Study finds 'black box' methods used by biologists probably overestimate number of new species
Do researchers need to "hit the brakes a little" before declaring a species is new to science?
A recent University of Kansas study published in the peer-reviewed journal Molecular Ecology demonstrates the misuse and abuse of methods scientists commonly use to place boundaries between different species, especially so-called "cryptic" species, could lead to the overestimation of species diversity.
KU researchers assessed genetic differences between populations of Malaysian torrent frogs using two approaches: First, they employed species delimitation methods (SDMs) that focus on identification and demarcation of genetic breaks in targeted gene regions (DNA sequences) to determine species boundaries. Second, they used data gathered from across the genome to perform a comprehensive analysis of molecular variation—to determine whether targeted gene studies reflect real "species."
The new study, performed by doctoral student Chan Kin Onn and his adviser, KU Professor Rafe Brown, found that SDMs inferred up to seven separate species, while the more exhaustive analysis instead suggested the statistically justifiable existence of just three species, including various populations of the same frog species, which had a history of trading genes back and forth.
"SDMs were effective at delimiting divergent lineages in the absence of gene flow but overestimated species in the presence of marked population structure and gene flow," the authors wrote. Gene flow is the exchange of genes from one population to another—such as exchange of genetic material among frogs living on different mountain ranges, facilitated by migration of individuals among populations.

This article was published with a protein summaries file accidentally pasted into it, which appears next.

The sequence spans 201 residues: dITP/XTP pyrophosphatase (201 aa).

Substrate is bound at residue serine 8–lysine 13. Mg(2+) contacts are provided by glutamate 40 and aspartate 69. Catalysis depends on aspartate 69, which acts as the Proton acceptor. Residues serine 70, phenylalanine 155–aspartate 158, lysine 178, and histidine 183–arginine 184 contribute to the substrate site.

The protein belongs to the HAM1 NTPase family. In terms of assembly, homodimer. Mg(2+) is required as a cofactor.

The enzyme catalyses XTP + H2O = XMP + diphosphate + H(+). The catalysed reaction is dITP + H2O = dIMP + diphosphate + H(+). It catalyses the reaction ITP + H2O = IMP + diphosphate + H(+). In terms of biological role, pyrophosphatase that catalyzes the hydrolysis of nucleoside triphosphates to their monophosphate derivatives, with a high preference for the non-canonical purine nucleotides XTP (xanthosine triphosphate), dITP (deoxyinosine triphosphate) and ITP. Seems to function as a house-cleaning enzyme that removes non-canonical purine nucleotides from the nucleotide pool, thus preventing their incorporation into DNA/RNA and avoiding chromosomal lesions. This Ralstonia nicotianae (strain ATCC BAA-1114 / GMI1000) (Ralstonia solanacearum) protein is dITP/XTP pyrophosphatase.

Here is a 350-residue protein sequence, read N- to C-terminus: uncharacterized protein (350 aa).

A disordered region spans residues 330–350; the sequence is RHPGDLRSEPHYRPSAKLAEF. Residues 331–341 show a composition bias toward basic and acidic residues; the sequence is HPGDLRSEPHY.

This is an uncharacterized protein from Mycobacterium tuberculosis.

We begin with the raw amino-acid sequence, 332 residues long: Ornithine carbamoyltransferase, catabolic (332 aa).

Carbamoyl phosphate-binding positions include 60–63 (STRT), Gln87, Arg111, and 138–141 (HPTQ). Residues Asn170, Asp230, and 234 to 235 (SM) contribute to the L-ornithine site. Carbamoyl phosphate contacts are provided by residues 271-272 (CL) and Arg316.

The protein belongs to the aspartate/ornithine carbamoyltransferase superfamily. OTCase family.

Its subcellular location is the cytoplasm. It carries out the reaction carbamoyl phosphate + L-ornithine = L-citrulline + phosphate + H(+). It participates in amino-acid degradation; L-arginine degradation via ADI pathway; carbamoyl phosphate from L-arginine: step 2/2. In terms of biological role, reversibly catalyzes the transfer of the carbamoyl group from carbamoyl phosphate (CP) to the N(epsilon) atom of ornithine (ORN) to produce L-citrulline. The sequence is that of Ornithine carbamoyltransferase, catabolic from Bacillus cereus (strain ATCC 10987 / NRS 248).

"We're not calling into question analyses or methods of the past but, rather, we espouse a more cautious implementation and interpretation," said Chan Kin Onn, of KU's Biodiversity Institute and Department of Ecology & Evolutionary Biology, who led the new study. "We're not saying all those papers describing new species are wrong. I've described species using SDMs myself. But we suggest that, in some cases, we should be more cautious when describing new species, especially when gene flow among species is involved. Most of the available programs do not account for gene flow, so if genetic exchange is present, it's a no-brainer. We could easily get erroneous results. We suggest in this study that success is likely a matter of using the right tool for the right task."
Chan and Brown's co-authors were L. Lee Grismer from La Sierra University, Yong-Chao Su of Kaohsiung Medical University in Taiwan, Jesse Grismer of Auburn University and UCLA, Evan Quah of Universiti Sains Malaysia and Alana Alexander of KU.
The researchers performed their comparative analyses on populations of a group of Malaysian torrent frogs of the genus Amolops, all of which were initially believed to be of the same species.
"These torrent frogs are widely distributed across most of Asia," Chan said. "Previous studies treated them as 51 species. However, in Peninsular Malaysia, past analyses suggested there was only one species. Our study started when we surveyed the peninsula using methodology from our usual surveys—we found these frogs in abundance in clean forest streams. They were so common we didn't pay them a lot of attention. Over time, however, we noticed that different populations looked strikingly physically different. We wondered if there could be more than one species in Malaysia."